Water (fresh) 1000 At STP
Water (salt) 1030
Plastics 850 − 1400 For polypropylene and PETE/PVC
Magnesium 1740 At STP
Beryllium 1850 At STP
Glycerol[8] 1261
Silicon 2330 At STP
Aluminium 2700 At STP
Diamond 3500 At STP
Titanium 4540 At STP
Selenium 4800 At STP
The Earth 5515.3 Mean density
Vanadium 6100 At STP
Antimony 6690 At STP
Zinc 7000 At STP
Chromium 7200 At STP
Manganese 7210 - 7440 At STP
Tin 7310 At STP
Iron 7870 At STP
Niobium 8570 At STP
Cadmium 8650 At STP
Cobalt 8900 At STP
Nickel 8900 At STP
Copper 8920 − 8960 Near room temperature
Bismuth 9750 At STP
Molybdenum 10220 At STP
Silver 10500 At STP
Lead 11340 Near room temperature
Thorium 11700 At STP
Rhodium 12410 At STP
The Inner Core of the Earth ~13000 As listed in Earth
Mercury 13546 At STP
Tantalum 16600 At STP
Uranium 18800 At STP
Tungsten 19300 At STP
Gold 19320 At STP
Plutonium 19840 At STP
Platinum 21450 At STP
Iridium 22420 At STP
Osmium 22570 At STP
The core of the Sun ~150000
White dwarf star 1 × 109[9]
Atomic nuclei 2.3 × 1017 [10] Does not depend strongly on size of nucleus
Neutron star 8.4 × 1016 − 1 × 1018
Black hole 4 × 1017 Mean density inside the Schwarzschild radius of an Earth-mass black hole (theoretical)


Density of composite material

In the United States, ASTM specification D792-00[11] describes the steps to calculate the density of a composite material.


\rho = \frac{W_a}{W_a + W_w - W_b} \left (\rho_{water} \right ) \,

where:

ρ is the density of the composite material, in g/cm3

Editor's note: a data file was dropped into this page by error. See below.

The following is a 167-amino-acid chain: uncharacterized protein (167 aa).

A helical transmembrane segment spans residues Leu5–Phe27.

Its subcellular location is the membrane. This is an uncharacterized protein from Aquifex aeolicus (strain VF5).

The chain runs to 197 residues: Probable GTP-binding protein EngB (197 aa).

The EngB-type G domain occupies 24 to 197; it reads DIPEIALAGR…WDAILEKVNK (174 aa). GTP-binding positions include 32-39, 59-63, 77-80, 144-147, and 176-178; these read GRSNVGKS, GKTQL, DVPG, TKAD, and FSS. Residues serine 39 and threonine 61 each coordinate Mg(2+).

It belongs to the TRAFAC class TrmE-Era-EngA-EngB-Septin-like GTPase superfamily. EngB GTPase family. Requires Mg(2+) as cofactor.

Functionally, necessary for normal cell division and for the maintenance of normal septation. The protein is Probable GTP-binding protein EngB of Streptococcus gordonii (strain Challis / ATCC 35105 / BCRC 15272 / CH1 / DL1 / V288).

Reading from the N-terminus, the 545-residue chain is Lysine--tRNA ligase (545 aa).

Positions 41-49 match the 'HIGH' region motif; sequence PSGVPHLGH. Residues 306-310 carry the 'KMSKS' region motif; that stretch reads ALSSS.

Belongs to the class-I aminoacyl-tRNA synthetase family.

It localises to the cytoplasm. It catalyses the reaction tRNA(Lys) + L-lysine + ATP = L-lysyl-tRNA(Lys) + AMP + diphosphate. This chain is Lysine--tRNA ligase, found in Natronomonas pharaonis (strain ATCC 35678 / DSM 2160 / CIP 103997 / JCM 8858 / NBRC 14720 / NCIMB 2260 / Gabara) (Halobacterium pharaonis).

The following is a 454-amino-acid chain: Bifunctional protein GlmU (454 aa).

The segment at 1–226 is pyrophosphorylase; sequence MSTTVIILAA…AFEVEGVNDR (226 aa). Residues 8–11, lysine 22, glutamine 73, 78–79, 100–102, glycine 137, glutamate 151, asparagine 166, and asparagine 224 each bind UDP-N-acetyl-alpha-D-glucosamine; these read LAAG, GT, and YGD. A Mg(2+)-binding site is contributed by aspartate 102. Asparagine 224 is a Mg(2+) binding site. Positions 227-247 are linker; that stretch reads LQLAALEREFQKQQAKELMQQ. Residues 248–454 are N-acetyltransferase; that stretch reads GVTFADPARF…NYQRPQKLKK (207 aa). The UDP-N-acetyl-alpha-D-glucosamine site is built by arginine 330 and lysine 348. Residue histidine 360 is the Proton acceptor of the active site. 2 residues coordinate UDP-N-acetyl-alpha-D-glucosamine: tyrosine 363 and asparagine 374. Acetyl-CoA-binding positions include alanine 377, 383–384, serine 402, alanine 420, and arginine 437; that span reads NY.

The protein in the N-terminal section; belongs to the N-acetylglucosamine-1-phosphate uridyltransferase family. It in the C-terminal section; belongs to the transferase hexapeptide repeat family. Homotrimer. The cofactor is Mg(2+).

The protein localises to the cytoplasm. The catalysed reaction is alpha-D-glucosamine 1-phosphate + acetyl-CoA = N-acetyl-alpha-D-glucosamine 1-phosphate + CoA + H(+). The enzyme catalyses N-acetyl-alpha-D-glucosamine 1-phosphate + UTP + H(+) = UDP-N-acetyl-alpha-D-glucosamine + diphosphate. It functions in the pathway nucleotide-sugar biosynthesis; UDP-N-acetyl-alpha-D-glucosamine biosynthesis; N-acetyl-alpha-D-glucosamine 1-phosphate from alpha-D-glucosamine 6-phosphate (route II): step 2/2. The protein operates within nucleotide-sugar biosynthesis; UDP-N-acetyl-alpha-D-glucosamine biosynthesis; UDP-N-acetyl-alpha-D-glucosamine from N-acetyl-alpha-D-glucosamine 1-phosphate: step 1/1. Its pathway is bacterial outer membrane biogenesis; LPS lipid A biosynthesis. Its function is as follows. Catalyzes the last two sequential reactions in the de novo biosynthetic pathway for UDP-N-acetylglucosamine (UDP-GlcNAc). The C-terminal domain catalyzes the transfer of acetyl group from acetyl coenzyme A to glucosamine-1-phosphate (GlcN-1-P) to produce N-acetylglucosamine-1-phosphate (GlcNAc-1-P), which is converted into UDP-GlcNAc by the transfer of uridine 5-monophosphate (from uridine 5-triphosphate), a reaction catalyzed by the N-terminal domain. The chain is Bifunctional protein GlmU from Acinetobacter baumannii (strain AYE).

and

Wa is the weight of the specimen when hung in the air
Ww is the weight of the partly immersed wire holding the specimen
Wb is the weight of the specimen when immersed fully in distilled water, along with the partly immersed wire holding the specimen
ρwater is the density in g/cm3 of the distilled water at testing temperature (for example 0.9975 g/cm3 at 23 °C)

Other common units

The SI unit for density is:

Litres and metric tons are not part of the SI, but are acceptable for use with it, leading to the following units:

Densities using the following metric units all have exactly the same numerical value, one thousandth of the value in (kg/m³). Liquid water has a density of about 1 kg/dm³, making any of these SI units numerically convenient to use as most solids and liquids have densities between 0.1 and 20 kg/dm³.

  • kilograms per cubic decimetre (kg/dm³)
  • grams per cubic centimetre (g/cc, gm/cc or g/cm³)
  • megagrams per cubic metre (Mg/m³)

In U.S. customary units density can be stated in:

In principle there are Imperial units different from the above as the Imperial gallon and bushel differ from the U.S. units, but in practice they are no longer used, though found in older documents. The density of precious metals could conceivably be based on Troy ounces and pounds, a possible cause of confusion.

See also

References

  1. ^ "Density definition in Oil Gas Glossary". Oilgasglossary.com. http://oilgasglossary.com/density.html. Retrieved 2010-09-14. 
  2. ^ Archimedes, A Gold Thief and Buoyancy - by Larry "Harris" Taylor, Ph.D.
  3. ^ Vitruvius on Architecture, Book IX, paragraphs 9-12, translated into English and in the original Latin.
  4. ^ The first Eureka moment, Science 305: 1219, August 2004.
  5. ^ Fact or Fiction?: Archimedes Coined the Term "Eureka!" in the Bath, Scientific American, December 2006.
  6. ^ a b "Re: which is more bouyant [sic] styrofoam or cork". Madsci.org. http://www.madsci.org/posts/archives/mar2000/954534602.Ph.r.html. Retrieved 2010-09-14. 
  7. ^ CRC Press Handbook of tables for Applied Engineering Science, 2nd Edition, 1976, Table 1-59
  8. ^ glycerol composition at physics.nist.gov
  9. ^ Extreme Stars: White Dwarfs & Neutron Stars, Jennifer Johnson, lecture notes, Astronomy 162, Ohio State University. Accessed on line May 3, 2007.
  10. ^ Nuclear Size and Density, HyperPhysics, Georgia State University. Accessed on line June 26, 2009.
  11. ^ (2004). Test Methods for Density and Specific Gravity (Relative Density) of Plastics by Displacement. ASTM Standard D792-00. Vol 81.01. American Society for Testing and Materials. West Conshohocken. PA.

External links